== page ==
-Hypable lists their fave Shakespeare movie adaptations. I like that 10 Things I Hate About You made the list. (Hypable)

-I've been reading Tales of the Macabre by Edgar Allen Poe this week and it made me curious about how accurate The Following is in its portrayal of Poe. Apparently not very. (Vulture)

-The 10 types of writers you probably resent. (The Toast)

-I can't decide whether to laugh or cry at these emoji versions of famous artworks. Laugh. It's laugh. (Tumblr)

-I am really excited to watch A.C.O.D. Although it will be odd to see Amy Poehler play Adam Scott's step-mother. But awesome. (Yahoo!)

-The trailer for Cory Monteith's last movie, McCanick, looks great but it's incredibly haunting. It makes me wonder if playing a drug addict triggered his own addiction. So sad. (YouTube)

-GQ lists the key horror movies to watch this year. Although their definition of horror is quite loose. (GQ)

-Tina Fey is working on another TV show and it's the best news I've heard all week. (AV Club)

-Do you ever browse the web and find yourself thinking, "if only every single photo on this page was Ryan Gosling"? No? Well, there's an app for that anyway. (Hey Girl)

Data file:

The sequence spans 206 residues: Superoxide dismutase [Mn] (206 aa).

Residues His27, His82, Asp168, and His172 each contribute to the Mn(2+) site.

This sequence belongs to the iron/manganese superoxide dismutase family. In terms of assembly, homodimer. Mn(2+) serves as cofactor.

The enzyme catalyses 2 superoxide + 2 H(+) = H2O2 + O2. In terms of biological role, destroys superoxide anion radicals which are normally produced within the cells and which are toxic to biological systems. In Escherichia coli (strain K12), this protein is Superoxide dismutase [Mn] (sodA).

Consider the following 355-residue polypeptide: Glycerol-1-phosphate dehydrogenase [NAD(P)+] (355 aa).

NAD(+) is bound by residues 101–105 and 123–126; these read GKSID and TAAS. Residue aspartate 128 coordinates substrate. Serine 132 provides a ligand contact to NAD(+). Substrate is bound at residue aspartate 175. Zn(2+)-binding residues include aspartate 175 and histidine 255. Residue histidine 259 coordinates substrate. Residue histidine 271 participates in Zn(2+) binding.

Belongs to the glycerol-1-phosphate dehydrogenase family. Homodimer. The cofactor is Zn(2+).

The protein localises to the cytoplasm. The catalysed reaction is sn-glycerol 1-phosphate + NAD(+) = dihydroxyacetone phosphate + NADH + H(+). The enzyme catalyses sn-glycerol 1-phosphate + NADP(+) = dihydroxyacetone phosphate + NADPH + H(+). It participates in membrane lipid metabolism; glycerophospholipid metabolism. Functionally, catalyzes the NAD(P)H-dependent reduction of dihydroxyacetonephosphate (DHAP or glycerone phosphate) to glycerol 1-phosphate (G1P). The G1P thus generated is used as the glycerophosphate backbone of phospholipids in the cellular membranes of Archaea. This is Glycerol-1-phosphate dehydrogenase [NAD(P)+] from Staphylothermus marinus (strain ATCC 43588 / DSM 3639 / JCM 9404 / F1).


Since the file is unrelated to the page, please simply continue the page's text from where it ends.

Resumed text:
-Take this hearing test to see how good your ears are. Mine are "under 40". Yikes. (YouTube)

-These dogs are cat people and although I am not cat people I am all for interspecies friendships. I am also all for dogs who sometimes forget how to be dogs and get themselves into hilarious positions. But most of all I am for dogs who are really excited about being dogs. (BuzzFeed)

-Meanwhile this dog knows how to play with himself (get your mind out of the gutter!). (YouTube)

-I love seeing pictures of Marilyn Monroe that I haven't come across before. Like these. (Vintage Everyday)

Tuesday, 13 August 2013

Top Ten Books Set in Australia

1. Jasper Jones by Craig Silvey. This book beautifully encapsulates so much of Australian culture and what it's like to grow up in this country. It also has the most exciting description of a game of cricket ever. Like, it's actually exciting.

2. Graffiti Moon by Cath Crowley. Two teens explore Melbourne over one night. I want to go there so bad (yes, I've never been and I know, it's terrible).